Arachnophobia—the irrational fear of spiders—is not always so irrational.

When I first arrived in Taiwan, I shared an apartment with two other teachers. One day I came stumbling home from work, late at night, exhausted, and tripped through the darkness into the bathroom. As I closed the door and switched on the lights, something ran across my foot. It was hairy and had mass. I assumed it was a small rat.

I was quickly disabused of that notion when I spotted a spider the size of my head clinging to the tile wall over the tub. He apparently was trying to avoid being noticed. Small chance of that—it’s hard not to notice every twitch and muscle spasm of a spider the size of a human baby when you’re locked in a space little bigger than a closet with him.

I freaked.

I made an effort to fight down my fear, channel my coureur de bois ancestry, and do something to rid our domicile of this eight-eyed hairy invader. Actually, I don’t know if he was really hairy, but in my mind he had a full Fu Manchu. I desperately searched the bathroom for a weapon. When my eyes lit upon the toilet brush in the corner, I hastily grabbed it, armed and ready to join the battle, I screwed my eyes shut and waved the brush in the general vicinity of the spider like a spastic preteen majorette trying to swat an epileptic fly with her baton.

That’s when I realized the spider was fast. It jumped off the wall and started racing around the room like Speedy Gonzales on bennies. It ran across the wall, and then somehow jumped and skittered across my midriff, all the while I was banging the toilet brush in its wake. Somewhere in the back of my mind I must’ve been heartened to realize that anything that fast would not be poisonous. However, the frenetic speed of the spider was disconcerting. He ran to the left, zigged to the right, deked left, deked right, and jumped about five feet into the air, bringing us face-to-face. We looked each other in the eyes, he let out a terrified squeak, at least I assume he did, as I couldn’t hear it above my own girly cries, and then we both took off in opposite directions, leaving nothing but a pair of vapor trails.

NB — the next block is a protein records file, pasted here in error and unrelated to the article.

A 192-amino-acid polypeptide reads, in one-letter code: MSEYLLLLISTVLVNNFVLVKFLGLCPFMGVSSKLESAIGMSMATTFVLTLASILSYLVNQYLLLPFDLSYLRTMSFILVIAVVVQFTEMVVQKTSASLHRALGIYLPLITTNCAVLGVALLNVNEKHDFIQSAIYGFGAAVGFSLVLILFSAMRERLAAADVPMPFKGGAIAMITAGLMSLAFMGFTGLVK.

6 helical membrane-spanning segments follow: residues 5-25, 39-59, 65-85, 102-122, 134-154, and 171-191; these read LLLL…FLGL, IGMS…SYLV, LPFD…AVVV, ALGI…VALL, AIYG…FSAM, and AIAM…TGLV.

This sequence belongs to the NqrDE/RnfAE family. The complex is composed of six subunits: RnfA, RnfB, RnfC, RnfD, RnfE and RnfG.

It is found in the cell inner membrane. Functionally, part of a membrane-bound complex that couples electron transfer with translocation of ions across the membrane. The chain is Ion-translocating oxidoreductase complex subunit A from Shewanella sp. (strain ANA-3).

I slammed the bathroom door behind me and quickly locked myself in the bedroom, hoping that the spider wouldn’t come a hunting. Who needs a bathroom anyway? I cowered in my room, contemplating leaving the house to the spider and finding new digs. When my roommates arrived home I was still in the bedroom, fear and laziness battling to see whether I was distressed enough to actually pack, a chore I despise.

As soon as I heard the front lock open, I ran out of my bedroom and excitedly told my roommates of the eight-legged behemoth currently making use of the facilities. I could almost see it, perched over the bowl, idly leafing through that month’s Penthouse while smoking a cigarette.

My roommates—big, strong, healthy young men both—were gratifyingly dainty in their reaction, and join me in a trembling group as far from the bathroom as possible. We huddled together and in quick nattering voices discussed what to do. None of us had a plan beyond avoiding the bathroom’s vicinity.

Into that cringeworthy huddle of masculinity strode one of the guy’s Taiwanese girlfriend, a cute little slip of a thing saying, “Don’t worry, I’ll take care of it”. She marched past us, picking up a broom on her way to the bathroom. She quickly slipped into the bathroom, locking the door behind. From the bathroom there came grunts, some excited yells, and the sounds of banging and thrashing, while we three men excitedly clutched each other outside the door and chattered about what might be going on inside.

Suddenly the bathroom door burst open, we collectively jumped back, and out she strode—triumphant—with one hand holding the broom over her shoulder like a shotgun, while holding the dead spider, dangling by one leg, in her other hand. Our hero.

I was a little disappointed to see that the spider was not really as big as my head. It was only it’s long legs which made it appear so large. The body was big, perhaps a little smaller than a ping pong ball. Someone later told me it was a banana spider, disconcertingly fast, but ultimately harmless.